Angelman syndrome is a neurogenetic disorder characterised by developmental delay, absence of speech, motor impairment, epilepsy, and an exuberant temperament. Its diagnosis has important implications for both medical management and counselling. Despite its severity and typical presentation, however, many physicians remain unfamiliar with the condition, first described by Harry Angelman in 1965. Angelman syndrome is caused by the lack of expression of the UBE3A gene associated with various abnormalities of chromosome 15q11-13. With a prevalence of about 1 in 12,000, it appears to be distributed equally worldwide. Beyond the individual situation, Angelman syndrome can serve as a disease model raising questions about the genetic and epigenetic influences in neurology, as well as about concepts such as psychomotor development, cerebral palsy, behavioural phenotypes and epileptic syndromes. Recent advances in molecular biology and animal models of the syndrome have provided new data that improve our understanding of Angelman syndrome and open the way to more specific management.In this book, Bernard Dan provides a comprehensive review of the clinical and genetic issues, natural history, possible pathophysiological pathways, specific clinical problems (motor impairment, behaviour, learning difficulties, communication, sleep, epilepsy), clinical neurophysiology, neuropathology, rehabilitation and basic research in the field of Angelman syndrome.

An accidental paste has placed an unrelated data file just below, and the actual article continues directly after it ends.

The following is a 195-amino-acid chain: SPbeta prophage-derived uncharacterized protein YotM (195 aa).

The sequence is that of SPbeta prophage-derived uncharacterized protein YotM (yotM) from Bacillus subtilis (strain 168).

- Electronic book text
- 01 Jan 2010
- Mac Keith Press
- London, United Kingdom
Table of contents
Foreword; 1. Dr Angelman's syndrome; 2. Natural History; 3. A personal account; 4. Medical Genetics; 5. Molecular biology; 6. Differential diagnosis; 7. Behaviour; 8. Perception and cognition; 9. Communication; 10. Movement and postural control; 11. Epilepsy; 12. Sleep; 13. Clinical neurophysiology; 14. Neuroimaging and neuropathy; 15. Animal models; 16. Perspectives; 17. Resources; References; Index.
About Bernard Dan
Bernard Dan is head of the department of neurology at the University Children's Hospital in Brussels and professor of developmental neurology, neurobiology and neurophysiology at the Free University of Brussels, medical director of the Interuniversity Reference Centre for Cerebral Palsy ULB-VUB-ULg, director of the Centre for Movement Analysis (Brugmann, ULB) and president of the Belgian Society of Paediatric Neurology. He helped Belgian families to set up an Angelman syndrome support group, and organised the First National Symposium on Angelman Syndrome in Belgium in 1997. His research focuses on electrophysiology and motor control in movement disorders including Angelman syndrome.